With Syria in the headlines and talk of red lines, air strikes and diplomacy swirling, the issue of chemical weapons seems to be on the mind. And even as news outlets are reporting that the Syrian government might have agreed to give up its chemical weapons I find myself wondering what it is about them that frightens us in a way other weapons don’t.
Chemical weapons is an umbrella term for a set of chemicals ranging from LSD to Ricin to Mustard Gas that do all sorts of different (and terrible things) to people. While I conjure images of World War I when I think of chemical warfare (the first mass use was at the Battle of Ypres) its use has been around much longer stretching back Roman times and to an archeological site in, of all places, Syria. And even after they are banned in 1925 by the Geneva Protocol there is Napalm from the Vietnam War and Anthrax laced letters lurking in our more modern history.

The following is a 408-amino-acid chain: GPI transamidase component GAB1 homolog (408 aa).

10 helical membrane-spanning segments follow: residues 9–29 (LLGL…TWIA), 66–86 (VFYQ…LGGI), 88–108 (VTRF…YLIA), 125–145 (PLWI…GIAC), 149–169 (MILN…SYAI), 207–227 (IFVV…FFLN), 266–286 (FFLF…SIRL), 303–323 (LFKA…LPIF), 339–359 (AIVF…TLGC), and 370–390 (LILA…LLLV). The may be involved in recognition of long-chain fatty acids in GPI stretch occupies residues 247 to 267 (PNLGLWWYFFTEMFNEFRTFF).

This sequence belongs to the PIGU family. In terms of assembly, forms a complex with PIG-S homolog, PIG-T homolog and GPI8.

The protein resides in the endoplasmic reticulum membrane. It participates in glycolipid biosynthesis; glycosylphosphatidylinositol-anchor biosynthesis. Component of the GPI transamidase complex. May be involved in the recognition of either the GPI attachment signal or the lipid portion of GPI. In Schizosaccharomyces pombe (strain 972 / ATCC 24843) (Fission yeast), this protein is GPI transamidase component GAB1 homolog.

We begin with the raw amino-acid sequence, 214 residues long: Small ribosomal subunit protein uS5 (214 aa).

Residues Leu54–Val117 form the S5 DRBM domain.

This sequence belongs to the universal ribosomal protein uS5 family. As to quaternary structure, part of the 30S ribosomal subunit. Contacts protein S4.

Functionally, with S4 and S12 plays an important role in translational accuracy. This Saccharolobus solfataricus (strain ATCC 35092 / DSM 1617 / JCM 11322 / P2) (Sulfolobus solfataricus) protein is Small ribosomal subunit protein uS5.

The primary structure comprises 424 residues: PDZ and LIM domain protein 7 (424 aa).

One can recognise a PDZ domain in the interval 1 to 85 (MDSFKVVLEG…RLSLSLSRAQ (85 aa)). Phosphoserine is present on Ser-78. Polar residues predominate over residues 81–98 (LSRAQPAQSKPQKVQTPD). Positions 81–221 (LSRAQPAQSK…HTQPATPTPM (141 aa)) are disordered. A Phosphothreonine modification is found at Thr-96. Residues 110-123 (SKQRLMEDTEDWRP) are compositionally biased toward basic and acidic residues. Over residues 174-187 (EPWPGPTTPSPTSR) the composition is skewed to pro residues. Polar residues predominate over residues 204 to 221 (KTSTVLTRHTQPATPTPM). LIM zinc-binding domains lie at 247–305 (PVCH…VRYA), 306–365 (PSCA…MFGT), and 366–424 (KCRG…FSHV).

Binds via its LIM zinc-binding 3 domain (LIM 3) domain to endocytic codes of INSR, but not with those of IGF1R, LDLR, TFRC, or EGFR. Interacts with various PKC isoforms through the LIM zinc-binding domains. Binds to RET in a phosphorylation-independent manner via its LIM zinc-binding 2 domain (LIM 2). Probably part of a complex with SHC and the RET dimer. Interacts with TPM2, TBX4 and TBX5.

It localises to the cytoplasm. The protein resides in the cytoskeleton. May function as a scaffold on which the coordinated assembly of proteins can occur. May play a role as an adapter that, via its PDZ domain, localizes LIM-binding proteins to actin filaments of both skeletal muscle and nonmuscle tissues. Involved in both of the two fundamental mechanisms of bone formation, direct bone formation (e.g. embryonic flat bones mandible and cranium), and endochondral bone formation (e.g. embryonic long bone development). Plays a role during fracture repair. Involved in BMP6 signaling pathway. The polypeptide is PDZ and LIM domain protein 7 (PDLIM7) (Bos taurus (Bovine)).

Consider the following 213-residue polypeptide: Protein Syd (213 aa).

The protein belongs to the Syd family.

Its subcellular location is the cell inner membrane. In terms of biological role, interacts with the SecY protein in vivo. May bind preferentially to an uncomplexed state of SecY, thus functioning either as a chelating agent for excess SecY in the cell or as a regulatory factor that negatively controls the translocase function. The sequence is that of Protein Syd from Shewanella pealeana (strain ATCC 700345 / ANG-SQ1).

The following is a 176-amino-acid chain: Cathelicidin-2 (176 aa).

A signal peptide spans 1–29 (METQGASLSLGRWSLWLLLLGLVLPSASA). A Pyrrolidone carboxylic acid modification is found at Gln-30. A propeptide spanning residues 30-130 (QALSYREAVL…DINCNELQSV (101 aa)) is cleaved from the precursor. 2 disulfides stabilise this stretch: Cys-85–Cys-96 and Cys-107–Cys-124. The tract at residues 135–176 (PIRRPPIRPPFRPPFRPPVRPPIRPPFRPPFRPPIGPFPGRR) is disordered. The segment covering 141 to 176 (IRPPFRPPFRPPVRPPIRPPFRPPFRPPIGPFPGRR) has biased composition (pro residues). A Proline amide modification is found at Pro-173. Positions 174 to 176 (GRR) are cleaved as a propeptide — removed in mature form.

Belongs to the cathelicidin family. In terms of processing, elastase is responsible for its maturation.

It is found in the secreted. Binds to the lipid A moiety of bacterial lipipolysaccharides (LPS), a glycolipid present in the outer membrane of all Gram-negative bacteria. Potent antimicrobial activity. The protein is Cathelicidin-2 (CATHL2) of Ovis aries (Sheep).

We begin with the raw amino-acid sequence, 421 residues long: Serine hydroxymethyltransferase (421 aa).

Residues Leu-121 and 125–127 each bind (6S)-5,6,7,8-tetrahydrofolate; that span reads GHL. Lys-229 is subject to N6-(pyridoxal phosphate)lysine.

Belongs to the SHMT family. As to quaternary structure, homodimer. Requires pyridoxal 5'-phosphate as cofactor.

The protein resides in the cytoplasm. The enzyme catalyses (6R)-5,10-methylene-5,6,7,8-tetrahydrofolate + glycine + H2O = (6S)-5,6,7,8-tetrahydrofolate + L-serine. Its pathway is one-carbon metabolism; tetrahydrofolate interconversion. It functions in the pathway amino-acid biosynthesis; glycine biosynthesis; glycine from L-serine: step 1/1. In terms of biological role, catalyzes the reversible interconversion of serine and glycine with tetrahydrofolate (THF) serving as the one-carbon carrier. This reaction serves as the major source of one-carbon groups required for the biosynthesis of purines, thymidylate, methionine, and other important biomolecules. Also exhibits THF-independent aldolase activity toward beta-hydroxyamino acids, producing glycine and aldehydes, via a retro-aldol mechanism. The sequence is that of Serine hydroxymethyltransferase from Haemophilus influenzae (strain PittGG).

I suppose part of the reason chemical weapons frighten us so is that it is indiscriminate, works far beyond (and long after) the control of those who release them and can be the work of very few people. Perhaps it is because many chemical weapons are substances that have been created or used for more positive uses and have been turned into something terrible. Or maybe we tend to get anxious around too much science. Or that gas masks are scary.
Whichever it is, I’m going to go home, hug my puppies and hope for the best.
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